- Social environments
- Physical environments
- Health services (access to quality care and insurance).
These determinants-of-health factors do have an impact on disease and longevity.
For starters, there is no easy fix, no charm-paved yellow brick road, and no magic wand to fully prevent what may be preventable. Neither is there a one-step strategy that achieves long-lasting health and wellness by popping a pill, downing a drink, sniffing or snorting some supernatural substance, or getting a shot. And there is no genie that smokes or snakes out of the lamp when you rub it, no magic or miracle reversal potion. This alone stops those who are only interested in health if it is ‘fast, easy, and aligns with their current lifestyle.’
Each human brain harbors perceptions about lifestyle and longevity—many absorbed prior to age five—that have triggered deeply entrenched beliefs and habits often difficult—but not impossible—to alter. Take food, for example. In his book Breaking the Food Seduction Dr. Neal Barnard points out that when many infants and toddlers begin to taste solid foods, they often like fruit and rice cereal instantly. And sweets. Oh my, do they learn to love sweets in a nanosecond, including desserts and sugary drinks. To the point they will often gravitate to any food high in sugar content.
Not so much.
Many children, as they begin eating solid foods, are unexcited about meat and shy away from it. Although, as Dr. Barnard points out, before long most will eat meat as a habit, with life-long consequences. Meat appears to possess subtle drug-like qualities, much like those of sugar, cheese, and chocolate. When meat touches your tongue, opiates are released in your brain. Meat, sugar, cheese, and chocolate (to name just a few) reward you, rightly or wrongly, for eating these calorie dense foods, thus pushing you toward making it a habit.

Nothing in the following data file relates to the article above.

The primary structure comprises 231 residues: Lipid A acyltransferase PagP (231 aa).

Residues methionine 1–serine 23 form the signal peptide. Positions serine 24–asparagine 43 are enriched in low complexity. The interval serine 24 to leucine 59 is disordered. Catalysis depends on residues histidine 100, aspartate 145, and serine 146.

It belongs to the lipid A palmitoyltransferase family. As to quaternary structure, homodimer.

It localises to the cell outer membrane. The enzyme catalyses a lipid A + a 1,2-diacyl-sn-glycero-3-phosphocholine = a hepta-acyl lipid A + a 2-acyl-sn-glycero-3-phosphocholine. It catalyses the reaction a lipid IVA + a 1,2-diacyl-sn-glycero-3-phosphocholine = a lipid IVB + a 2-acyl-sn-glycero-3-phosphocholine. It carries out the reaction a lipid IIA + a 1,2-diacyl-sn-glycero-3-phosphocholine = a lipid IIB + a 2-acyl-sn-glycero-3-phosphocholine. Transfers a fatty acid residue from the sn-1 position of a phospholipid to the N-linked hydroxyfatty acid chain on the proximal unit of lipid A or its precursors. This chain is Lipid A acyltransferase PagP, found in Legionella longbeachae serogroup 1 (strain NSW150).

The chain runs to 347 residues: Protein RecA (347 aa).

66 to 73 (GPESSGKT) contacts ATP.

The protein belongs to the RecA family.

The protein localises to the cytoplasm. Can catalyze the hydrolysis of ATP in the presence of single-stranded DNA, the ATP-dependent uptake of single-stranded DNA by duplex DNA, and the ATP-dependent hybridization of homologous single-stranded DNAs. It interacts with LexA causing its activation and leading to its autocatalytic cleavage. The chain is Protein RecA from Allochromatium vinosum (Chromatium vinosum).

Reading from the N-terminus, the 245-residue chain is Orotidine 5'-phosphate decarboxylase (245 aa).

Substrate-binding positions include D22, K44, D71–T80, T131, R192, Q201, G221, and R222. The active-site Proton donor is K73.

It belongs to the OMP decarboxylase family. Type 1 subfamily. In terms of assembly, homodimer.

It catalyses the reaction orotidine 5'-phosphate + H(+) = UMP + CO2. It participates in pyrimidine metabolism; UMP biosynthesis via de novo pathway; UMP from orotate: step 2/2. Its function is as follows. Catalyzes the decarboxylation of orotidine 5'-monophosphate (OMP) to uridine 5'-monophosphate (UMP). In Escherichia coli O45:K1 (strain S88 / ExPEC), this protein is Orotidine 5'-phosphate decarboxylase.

A survey done in 2000 of 1,244 showed one in four Americans were unwilling to give up eating meat for even one week in exchange for a hypothetical reward of $1000. Interestingly, Asian and Hispanic Americans were more likely to accept the hypothetical reward (fewer than ten percent refused) while twenty-four percent of Caucasians and twenty-nine percent of Blacks were unwilling to do so.
In 1948, the World Health Organization (WHO) adopted a definition of health which has not changed since that time.
Health is a state of complete physical, mental and social well-being and not merely the absence of disease or infirmity.
Buddha, ancient India’s spiritual teacher (c. 563 BC to 483 BC) wisely said:
To keep the body in good health is a duty. Otherwise, we shall not be able to keep our mind strong and clear.
Persius, a Roman poet and satirist of Etruscan origin (34 AD to 62 AD) has been quoted as saying:
You pray for good health and a body that will be strong in old age. Good—but your rich foods block the gods’ answer and tie Jupiter’s hands.
According to President John F. Kennedy:
Physical fitness is not only one of the most important keys to a healthy body. It is the basis of dynamic and creative intellectual activity.
Famous author Mark Twain had it right:
The secret of getting ahead is getting started. The secret of getting started is breaking your complex overwhelming tasks into small manageable tasks and starting on the first one.